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Computer Science (College of Engineering)

Computer scientists are experts in computation – both in terms of the theory of computation and its innumerable practical applications. A computer scientist understands how to design and analyze algorithms, how to store and retrieve information, how computers function, and how to develop software systems that solve complex problems. Specialists within computer science might have expertise in developing software applications, in designing computer hardware, or in analyzing algorithms, and in many other current and emerging specializations.

The Computer Science Major available through the College of Engineering will prepare you for a world of incredible opportunities. Our world-class faculty will challenge you to deepen your intellectual curiosity, and our curriculum will allow you to tailor your computing studies to your specific areas of interest. Along the way, you will develop both algorithmic fundamentals and a framework for understanding that will enable you to keep pace with the ever-changing world of computer science.

Program information

The computer science program requires students to have a solid foundation in computer software, hardware, and theory, but also gives each student ample opportunity to take advanced electives in areas of computer science such as databases, architecture, networks, artificial intelligence, and graphics, or in emerging interdisciplinary areas such as electronic commerce, web information systems, and computer game design.

Open to students enrolled in the College of Engineering, this program is administered by the CSE Division of the EECS Department.

Enrollment and graduation data

CS-ENG program guide

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CS-ENG Program Guide

What’s the difference between CS-Eng and CS-LSA?

The department offers two program paths to a degree in computer science. One is available to students enrolled in the College of LSA and the other is for students enrolled in the College of Engineering. The program requirements are almost exactly the same for both majors, but if you’d like to know the differences you can find out here.

Declaring in CS-ENG

Declaration requirements are listed in the CS-Eng program guide. If you meet ALL of these requirements, please use this appointment-scheduling tool to schedule a declaration appointment with a CS-Eng advisor.

Double major information

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Planning on a double major with CS-Eng and another CoE major? Review our Double CoE Major hand-out to see how some courses may apply to CS-Eng.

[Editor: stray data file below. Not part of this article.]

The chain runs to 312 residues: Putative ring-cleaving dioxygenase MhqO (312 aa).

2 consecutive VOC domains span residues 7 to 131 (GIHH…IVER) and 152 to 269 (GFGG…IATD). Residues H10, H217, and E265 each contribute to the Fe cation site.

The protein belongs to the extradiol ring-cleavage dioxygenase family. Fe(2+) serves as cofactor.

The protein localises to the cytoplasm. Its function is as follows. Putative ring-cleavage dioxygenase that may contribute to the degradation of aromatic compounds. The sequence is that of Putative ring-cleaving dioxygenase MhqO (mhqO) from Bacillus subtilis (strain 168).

To pursue a dual degree with another academic unit, see the College of Engineering rules on combined degree programs (see section on Multiple Dependent Degree Programs).

Course descriptions information

EECS Course List (links to Michigan Engineering Bulletin)

Special Topics Courses for the Current Term

Flexible technical electives

As indicated in the CS-Eng Program Guide, the CS-Eng program includes Flexible Technical Elective courses.

Current courses in this category are listed here.

Student outcomes

Graduates of the CS-Engineering program will have an ability to:

  1. Analyze a complex computing problem and to apply principles of computing and other relevant disciplines to identify solutions.
  2. Design, implement, and evaluate a computing-based solution to meet a given set of computing requirements in the context of the program’s discipline.
  3. Communicate effectively in a variety of professional contexts.
  4. Recognize professional responsibilities and make informed judgments in computing practice based on legal and ethical principles.
  5. Function effectively as a member or leader of a team engaged in activities appropriate to the program’s discipline.
  6. Apply computer science theory and software development fundamentals to produce computing-based solutions.

The CS-Engineering Program Objectives for our graduates are:

  • Use their understanding of algorithms, computers, and programming to solve complex problems.
  • Adapt to the rapidly changing scientific and technological landscape, recognize the implications of their work, and drive the development of future technologies.
  • Communicate effectively with their colleagues and the general public.
  • Contribute substantively, as leaders, to science, technology, and society.